FATF “Grey list”, which other countries are in the list?

To achieve global implementation of the FATF Recommendations, the FATF relies on a strong global network of FATF-Style Regional Bodies (FSRBs), in addition to its own 37 members.  The nine FSRBs have an essential role in promoting the effective implementation of the FATF Recommendations by their membership and in providing expertise and input in FATF policy-making.  Over 190 jurisdictions around the world have commited to the FATF Recommendations through the global network of FSRBs and FATF memberships.

FATF is an inter-governmental body established in 1989 to combat money laundering, terrorist financing and other related threats to the integrity of the international financial system.


The global financial watchdog took the decision despite Islamabad reportedly showing progress in a majority of areas identified as threats and also placing before the FATF a 26-point action plan that it will take forward over the next 15 months.

The decision was taken by the FATF Plenary that met in Paris from June 24 to 29 after reviewing the monitoring report of the International Cooperation Review Group (ICRG).

Pakistan is the ninth country to be placed on the Paris-based FATF’s ‘grey list’. The other eight being Ethiopia, Serbia, Sri Lanka, Syria, Trinidad and Tobago, Tunisia and Yemen.

| China declines to comment on FATF placing Pak on ‘grey list’; praises its counter-terror effort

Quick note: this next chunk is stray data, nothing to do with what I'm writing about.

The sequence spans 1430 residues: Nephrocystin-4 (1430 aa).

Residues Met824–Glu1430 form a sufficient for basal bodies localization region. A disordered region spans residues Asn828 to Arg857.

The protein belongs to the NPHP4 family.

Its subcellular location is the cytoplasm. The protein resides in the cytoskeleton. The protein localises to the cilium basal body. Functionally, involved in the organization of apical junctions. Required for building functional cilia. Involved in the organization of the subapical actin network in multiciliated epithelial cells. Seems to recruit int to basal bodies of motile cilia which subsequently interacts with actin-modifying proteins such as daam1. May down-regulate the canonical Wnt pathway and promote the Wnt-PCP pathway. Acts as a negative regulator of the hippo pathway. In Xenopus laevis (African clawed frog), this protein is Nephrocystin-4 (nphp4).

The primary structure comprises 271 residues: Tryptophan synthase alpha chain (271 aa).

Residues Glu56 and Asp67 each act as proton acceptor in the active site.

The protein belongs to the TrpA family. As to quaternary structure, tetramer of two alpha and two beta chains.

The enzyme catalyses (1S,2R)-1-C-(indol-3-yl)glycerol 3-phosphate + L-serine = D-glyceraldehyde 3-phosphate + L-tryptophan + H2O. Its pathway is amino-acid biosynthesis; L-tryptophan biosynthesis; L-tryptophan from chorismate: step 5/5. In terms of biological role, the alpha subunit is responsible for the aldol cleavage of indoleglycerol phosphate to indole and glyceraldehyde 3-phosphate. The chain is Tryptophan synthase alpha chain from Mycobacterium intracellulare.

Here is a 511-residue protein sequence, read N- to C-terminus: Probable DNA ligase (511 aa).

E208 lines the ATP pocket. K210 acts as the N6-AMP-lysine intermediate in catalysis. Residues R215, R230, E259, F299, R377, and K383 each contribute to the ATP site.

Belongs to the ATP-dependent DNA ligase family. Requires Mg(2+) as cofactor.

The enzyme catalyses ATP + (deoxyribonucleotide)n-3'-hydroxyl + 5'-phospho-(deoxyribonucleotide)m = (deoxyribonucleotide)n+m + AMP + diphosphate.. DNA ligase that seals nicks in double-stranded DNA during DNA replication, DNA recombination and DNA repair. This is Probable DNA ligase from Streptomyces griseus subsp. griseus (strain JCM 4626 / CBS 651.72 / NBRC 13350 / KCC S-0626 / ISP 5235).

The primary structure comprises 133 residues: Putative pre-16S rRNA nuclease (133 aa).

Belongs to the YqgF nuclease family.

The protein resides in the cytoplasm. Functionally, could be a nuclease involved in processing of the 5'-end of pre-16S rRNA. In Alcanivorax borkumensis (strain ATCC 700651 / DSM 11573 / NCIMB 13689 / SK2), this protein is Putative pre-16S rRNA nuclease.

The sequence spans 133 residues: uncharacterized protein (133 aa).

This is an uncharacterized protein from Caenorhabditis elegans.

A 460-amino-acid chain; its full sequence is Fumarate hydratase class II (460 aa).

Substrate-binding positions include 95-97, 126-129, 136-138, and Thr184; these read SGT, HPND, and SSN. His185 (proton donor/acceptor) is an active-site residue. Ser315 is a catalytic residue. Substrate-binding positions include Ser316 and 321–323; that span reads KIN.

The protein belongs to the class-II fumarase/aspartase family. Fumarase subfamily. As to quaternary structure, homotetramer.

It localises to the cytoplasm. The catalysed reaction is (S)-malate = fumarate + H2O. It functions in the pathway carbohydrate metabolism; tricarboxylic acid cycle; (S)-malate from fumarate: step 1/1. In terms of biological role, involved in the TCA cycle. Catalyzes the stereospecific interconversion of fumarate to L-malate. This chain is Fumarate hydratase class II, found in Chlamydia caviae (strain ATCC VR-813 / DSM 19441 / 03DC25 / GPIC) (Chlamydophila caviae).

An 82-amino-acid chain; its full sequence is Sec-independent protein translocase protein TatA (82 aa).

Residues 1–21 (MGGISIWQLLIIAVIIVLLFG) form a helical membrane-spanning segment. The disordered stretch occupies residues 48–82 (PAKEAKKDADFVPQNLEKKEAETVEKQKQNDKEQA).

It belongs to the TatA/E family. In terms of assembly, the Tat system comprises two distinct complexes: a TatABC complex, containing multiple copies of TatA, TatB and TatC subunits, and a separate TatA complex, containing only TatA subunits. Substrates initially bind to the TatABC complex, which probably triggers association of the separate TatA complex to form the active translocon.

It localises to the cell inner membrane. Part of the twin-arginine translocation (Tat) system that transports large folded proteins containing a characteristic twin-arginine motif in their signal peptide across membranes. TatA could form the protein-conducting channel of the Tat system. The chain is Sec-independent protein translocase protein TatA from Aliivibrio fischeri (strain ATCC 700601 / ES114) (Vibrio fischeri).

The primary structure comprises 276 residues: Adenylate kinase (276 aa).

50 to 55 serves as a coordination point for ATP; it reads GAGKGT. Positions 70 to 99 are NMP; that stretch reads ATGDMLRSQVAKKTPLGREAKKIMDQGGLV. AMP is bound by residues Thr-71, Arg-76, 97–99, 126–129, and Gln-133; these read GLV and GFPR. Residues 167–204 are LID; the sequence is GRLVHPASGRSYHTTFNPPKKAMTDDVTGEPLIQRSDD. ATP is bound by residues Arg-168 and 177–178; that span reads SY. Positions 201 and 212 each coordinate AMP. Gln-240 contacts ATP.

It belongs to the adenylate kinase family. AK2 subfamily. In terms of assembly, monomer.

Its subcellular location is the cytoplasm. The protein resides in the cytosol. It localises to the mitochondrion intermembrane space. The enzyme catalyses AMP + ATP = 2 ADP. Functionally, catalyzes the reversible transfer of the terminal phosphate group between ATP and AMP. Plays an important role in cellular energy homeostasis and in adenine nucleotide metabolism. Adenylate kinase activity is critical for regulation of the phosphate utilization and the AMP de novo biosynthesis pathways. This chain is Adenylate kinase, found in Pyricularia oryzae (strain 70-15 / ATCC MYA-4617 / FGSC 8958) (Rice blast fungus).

The placement of Pakistan on the grey list of the FATF could hurt Pakistan’s economy as well as its international standing.

Meanwhile, the MEA on Saturday also slammed Pakistan over the presence of terrorists like 26/11 attack mastermind Hafiz Saeed and Pakistan-based terror groups.

It said that though Pakistan has “given high-level political commitment” to address global concerns on implementation of FATF standards for countering terror financing and anti-money laundering, the freedom and impunity with which designated terrorists like Hafiz Saeed and entities like Jamaat-Ud-Dawaa, Lashkar-e-Tayabba, Jaish-e-Mohammed continue to operate in Pakistan, is not in keeping with its (Pakistan’s) commitments.

“We hope that the FATF Action plan shall be complied with in a time-bound manner and credible measures would be taken by Pakistan to address global concerns related to terrorism emanating from any territory under its control,” the ministry said.

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